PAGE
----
Geologists describe the many rock layers visible in Utah as the Grand Staircase--a place where layers of rock are like the chapters in a huge history book that describe how Earth developed. It is the world's most complete sequence of sedimentary timespans from sediments built up in lakes, inlands seas, swamps, deserts and forests. (Thanks to the National Park Service Bryce Canyon brochure.)
When we left Panguitch near Bryce, we were near the top of the staircase. We drove downhill through the pink, gray, white, chocolate and vermillion cliffs to get to Torrey and Capitol Reef National Park. From here we will go further down and south to Blanding, Utah, then around the Grand Canyon, to Flagstaff and Gold Canyon. The multi-layers of rock on the staircase reach the bottom of what is visible at the base of the Grand Canyon.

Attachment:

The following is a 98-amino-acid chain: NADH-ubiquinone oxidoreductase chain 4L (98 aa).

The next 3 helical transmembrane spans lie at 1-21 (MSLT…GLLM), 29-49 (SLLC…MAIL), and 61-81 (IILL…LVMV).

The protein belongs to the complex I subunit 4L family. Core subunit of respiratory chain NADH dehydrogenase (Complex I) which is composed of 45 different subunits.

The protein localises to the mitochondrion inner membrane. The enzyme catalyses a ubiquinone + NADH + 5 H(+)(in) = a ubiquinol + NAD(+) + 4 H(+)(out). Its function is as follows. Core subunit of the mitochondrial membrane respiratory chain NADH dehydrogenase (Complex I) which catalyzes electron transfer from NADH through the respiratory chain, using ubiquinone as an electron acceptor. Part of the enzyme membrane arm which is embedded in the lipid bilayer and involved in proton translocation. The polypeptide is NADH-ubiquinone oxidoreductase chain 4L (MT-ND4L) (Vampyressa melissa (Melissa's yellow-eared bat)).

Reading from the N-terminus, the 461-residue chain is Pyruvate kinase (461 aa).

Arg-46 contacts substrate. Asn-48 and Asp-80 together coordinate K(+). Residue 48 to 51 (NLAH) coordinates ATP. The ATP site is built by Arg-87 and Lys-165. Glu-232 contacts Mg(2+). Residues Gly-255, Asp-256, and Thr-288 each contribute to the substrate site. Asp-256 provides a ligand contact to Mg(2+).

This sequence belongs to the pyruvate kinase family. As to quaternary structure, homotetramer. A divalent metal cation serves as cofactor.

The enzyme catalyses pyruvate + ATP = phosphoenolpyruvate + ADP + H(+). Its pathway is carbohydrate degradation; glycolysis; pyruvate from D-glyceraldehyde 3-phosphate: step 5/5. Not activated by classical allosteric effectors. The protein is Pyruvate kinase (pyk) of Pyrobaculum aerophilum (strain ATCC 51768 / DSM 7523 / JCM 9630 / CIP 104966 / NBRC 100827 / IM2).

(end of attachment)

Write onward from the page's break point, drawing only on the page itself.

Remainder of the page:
I could title this blog "Beautiful, Incredible Utah--Part 2." Below are photos of the many layers from outside Panguitch and heading south.
In places the roadway was very narrow with no shoulder. Nowhere for the timid flat-lander to drive. Our lifetime in Colorado made it a fairly easy trip for John.
Sometimes it looked like we were really in a desert. Other times we were in a pinon-juniper forest.
We may have been going down the staircase but in places we had to go up to get over or around the rocky hills. The view could be expansive. We went up to 9600 feet above sea level before heading down to Torrey and Capitol Reef where we are at 6800 feet. We saw lots of 8% and 10% grades. No place for RVers who are overloaded.
A blog on the beauty of Capitol Reef is coming by tomorrow.